There's something about leaving New York City that never really leaves you. Even on the road, looking out onto Waldenesque wooded highways, you cannot help but wonder what you've left behind. Music is like this, the nostalgia of the moment, the transcendence, the thought provocation of the lyrics—what were the musicians thinking when they wrote them? What were they cathartically leaving behind? Then all of a sudden you snap back to reality, look down at your phone, and realize you have eleven new Instagram notifications of a Polaroid you just snapped of the band you're on the road with at that very moment. Tour seems to breathe new life into the mundane. It allows for a camaraderie and fraternal companionship that the audience is often not privy to.
Going on the road with Acid Dad not only brought the city with us, but also a fresh sensibility of where the band was headed: new songs, new members, new attitudes. I was getting to view a new side of the band that I had yet to see before. There was a resilient quality to their smiles, an optimism that seemed infectious. The first stop was D.C. venue, DC9 Nightclub, much unlike the D.I.Y. venues of Brooklyn, but similar to those located in Manhattan.
We headed out on a Monday and before we could even leave the city, made our first stop at McDonald's. This would be a reoccurring pattern that would bookend later down the road; as with most friendships, they often seem to revolve around the indulgence of food. Being the only girl in the van and after consuming one too many cups of coffee, I of course was the first to break the seal. While knowingly stereotyping myself in the vein of road trip happenings, this seemed to serve as an excuse to buy old man, gas station sunglasses for the band and preservative laden snacks for all. It also served as an opportunity to update social media followers on the band's whereabouts and to post a reminder of the forthcoming show that night.
Vaughn captained as driver, Kevin the navigator, Sean the designated playlist creator and Zach and I were left to be backseat drivers, I mean, passengers. The conversation was constant, the tunes were flowing and the bandmates seemed excitable for the night to come. Driving down the interstate seemed to happen in a blink of an eye. One fast food drive-thru and two gas station stops later and we'd arrived at our destination. Once at the venue, Paul, the front of house manager and resident vegan, treated us like locals and interestingly enough recommended the fried chicken. Which, after some consideration, I would also highly suggest to future visitors.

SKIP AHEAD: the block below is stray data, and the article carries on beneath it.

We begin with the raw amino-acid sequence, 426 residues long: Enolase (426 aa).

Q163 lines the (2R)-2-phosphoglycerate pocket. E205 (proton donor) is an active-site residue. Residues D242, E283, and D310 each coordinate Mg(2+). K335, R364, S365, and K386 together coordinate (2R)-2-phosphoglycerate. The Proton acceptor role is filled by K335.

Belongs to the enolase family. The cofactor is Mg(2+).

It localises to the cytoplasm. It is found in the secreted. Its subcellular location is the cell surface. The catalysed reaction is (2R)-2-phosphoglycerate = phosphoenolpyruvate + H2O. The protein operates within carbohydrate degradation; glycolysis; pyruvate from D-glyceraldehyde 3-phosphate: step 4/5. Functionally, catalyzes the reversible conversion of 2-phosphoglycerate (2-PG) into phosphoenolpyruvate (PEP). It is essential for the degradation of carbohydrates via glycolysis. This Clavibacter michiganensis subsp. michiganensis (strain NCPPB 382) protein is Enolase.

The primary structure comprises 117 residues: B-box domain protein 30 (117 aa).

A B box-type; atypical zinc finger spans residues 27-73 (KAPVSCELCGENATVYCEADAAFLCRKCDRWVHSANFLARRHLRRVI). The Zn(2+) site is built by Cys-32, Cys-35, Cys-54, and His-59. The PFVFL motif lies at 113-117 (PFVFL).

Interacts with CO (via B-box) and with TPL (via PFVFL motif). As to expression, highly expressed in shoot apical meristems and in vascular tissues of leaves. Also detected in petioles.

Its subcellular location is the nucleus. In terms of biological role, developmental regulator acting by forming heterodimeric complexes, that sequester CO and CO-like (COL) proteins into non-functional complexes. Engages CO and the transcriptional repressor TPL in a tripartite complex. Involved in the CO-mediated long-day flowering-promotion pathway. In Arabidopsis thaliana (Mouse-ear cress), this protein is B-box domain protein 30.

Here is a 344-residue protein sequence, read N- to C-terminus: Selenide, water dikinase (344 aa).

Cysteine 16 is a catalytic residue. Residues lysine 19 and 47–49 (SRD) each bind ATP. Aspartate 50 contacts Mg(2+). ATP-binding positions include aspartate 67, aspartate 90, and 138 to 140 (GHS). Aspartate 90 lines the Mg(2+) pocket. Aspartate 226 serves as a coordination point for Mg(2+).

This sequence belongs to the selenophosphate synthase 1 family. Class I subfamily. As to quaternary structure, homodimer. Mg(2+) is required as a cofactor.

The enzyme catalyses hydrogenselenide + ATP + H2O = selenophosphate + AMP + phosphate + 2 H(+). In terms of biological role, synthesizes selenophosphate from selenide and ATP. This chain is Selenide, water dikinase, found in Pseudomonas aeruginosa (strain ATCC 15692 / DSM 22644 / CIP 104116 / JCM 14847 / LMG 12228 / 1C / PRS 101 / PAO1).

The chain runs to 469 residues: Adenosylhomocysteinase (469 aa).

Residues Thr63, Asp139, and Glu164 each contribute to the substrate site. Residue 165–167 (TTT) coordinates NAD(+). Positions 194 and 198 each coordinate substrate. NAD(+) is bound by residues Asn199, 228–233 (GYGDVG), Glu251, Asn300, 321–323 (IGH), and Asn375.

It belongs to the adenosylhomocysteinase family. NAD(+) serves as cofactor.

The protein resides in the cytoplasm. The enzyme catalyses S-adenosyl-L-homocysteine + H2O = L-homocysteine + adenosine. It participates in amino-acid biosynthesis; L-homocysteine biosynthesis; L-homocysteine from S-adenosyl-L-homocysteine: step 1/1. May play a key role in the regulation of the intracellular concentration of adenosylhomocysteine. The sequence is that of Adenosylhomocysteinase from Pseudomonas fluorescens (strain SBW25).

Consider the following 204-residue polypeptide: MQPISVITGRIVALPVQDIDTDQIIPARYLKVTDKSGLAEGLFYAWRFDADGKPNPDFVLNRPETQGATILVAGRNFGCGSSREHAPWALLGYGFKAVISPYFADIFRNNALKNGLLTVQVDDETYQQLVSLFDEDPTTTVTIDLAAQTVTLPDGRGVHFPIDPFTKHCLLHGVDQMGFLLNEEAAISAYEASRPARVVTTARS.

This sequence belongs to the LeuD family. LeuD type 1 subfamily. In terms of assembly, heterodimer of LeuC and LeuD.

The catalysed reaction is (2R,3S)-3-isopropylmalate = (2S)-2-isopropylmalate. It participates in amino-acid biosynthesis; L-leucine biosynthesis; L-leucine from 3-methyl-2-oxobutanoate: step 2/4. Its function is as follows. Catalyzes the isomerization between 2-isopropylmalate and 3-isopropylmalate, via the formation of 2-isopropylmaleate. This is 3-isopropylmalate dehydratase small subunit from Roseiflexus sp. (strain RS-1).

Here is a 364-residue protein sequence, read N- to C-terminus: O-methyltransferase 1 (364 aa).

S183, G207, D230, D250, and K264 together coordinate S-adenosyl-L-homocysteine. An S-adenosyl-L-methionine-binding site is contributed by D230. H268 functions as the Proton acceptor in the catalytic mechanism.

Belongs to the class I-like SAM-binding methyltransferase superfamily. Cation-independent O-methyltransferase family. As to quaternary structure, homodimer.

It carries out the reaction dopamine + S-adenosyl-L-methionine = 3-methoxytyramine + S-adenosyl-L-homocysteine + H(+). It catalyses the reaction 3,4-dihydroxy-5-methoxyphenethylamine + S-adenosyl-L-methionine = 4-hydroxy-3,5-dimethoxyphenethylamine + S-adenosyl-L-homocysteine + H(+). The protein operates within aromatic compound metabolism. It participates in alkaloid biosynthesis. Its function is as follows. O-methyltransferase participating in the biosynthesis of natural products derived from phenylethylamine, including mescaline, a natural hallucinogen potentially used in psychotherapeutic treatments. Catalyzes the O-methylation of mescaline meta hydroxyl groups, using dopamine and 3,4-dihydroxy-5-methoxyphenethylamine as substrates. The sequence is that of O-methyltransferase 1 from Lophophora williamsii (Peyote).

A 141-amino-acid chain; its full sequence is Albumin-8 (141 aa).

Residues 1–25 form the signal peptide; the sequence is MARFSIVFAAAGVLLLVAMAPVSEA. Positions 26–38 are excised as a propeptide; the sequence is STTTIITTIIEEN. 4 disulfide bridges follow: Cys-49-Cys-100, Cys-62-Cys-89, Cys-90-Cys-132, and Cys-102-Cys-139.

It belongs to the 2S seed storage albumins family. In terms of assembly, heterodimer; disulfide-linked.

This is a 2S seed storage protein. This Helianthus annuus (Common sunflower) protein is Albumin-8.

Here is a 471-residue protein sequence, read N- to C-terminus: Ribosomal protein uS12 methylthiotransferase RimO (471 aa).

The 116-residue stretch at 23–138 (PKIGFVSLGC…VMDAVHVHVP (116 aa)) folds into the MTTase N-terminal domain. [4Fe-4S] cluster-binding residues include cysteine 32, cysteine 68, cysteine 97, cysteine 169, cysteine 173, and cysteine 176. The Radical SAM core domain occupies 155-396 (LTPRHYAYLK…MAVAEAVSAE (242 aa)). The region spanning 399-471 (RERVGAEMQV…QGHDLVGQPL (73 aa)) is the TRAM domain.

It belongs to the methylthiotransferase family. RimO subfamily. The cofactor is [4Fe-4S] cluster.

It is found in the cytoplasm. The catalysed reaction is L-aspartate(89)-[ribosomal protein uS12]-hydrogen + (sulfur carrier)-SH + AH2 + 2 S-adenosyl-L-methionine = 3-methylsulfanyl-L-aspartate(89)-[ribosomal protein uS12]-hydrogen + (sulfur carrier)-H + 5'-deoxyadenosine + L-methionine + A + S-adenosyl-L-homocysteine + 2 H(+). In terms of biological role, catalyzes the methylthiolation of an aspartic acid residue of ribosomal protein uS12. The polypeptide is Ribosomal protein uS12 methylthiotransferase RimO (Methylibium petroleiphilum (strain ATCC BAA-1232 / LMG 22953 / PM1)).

I was meant to simply be a fly on the wall and yet I wasn't treated as such. It was as if we'd already gone through the motions, we'd been here before. Maybe we'd been on tour together in a past life or maybe our prior established friendships alone contributed to a laid back atmosphere that just made everything feel easy. The band treated me like one of their own. Hanging in the green room with another Brooklyn-based band, Ian Sweet, prior to the show was both comfortable and familial. After shooting the show, manning the merch table just seemed like the next natural step towards inclusivity. Meeting with fans of the band was encouraging in ways that I was simply not use to. It's easy to get jaded in the city by the everyday routineness of life, but this was a whole new pleasure. Most notably was a dad who was sharing this night with his two teenage daughters, as he was excited by the band's music, by their passion, by their Joie de Vivre. It was inspiring to be present to that moment, a moment that is a memory to be shared and remembered fondly, but not necessarily captured in a picture.
When the last stragglers had gone and left, we further indulged ourselves in drinking and selfie-taking at the downstairs bar. Reminiscing about moments from the day just past and the show itself, wondering what food establishments were open late nearby. As it turns out, Ben's Chili Bowl is the spot to hit, where both presidents and celebs alike have gotten their late night fix. A choice, however, I do not necessarily recommend when sharing two double sized beds between 5 people at a Motel 6... but then again, hindsight is 20/20. We never did make it to the Smithsonian National Air and Space Museum at the National Mall, but at least we weren't charged a late check-out fee that afternoon either.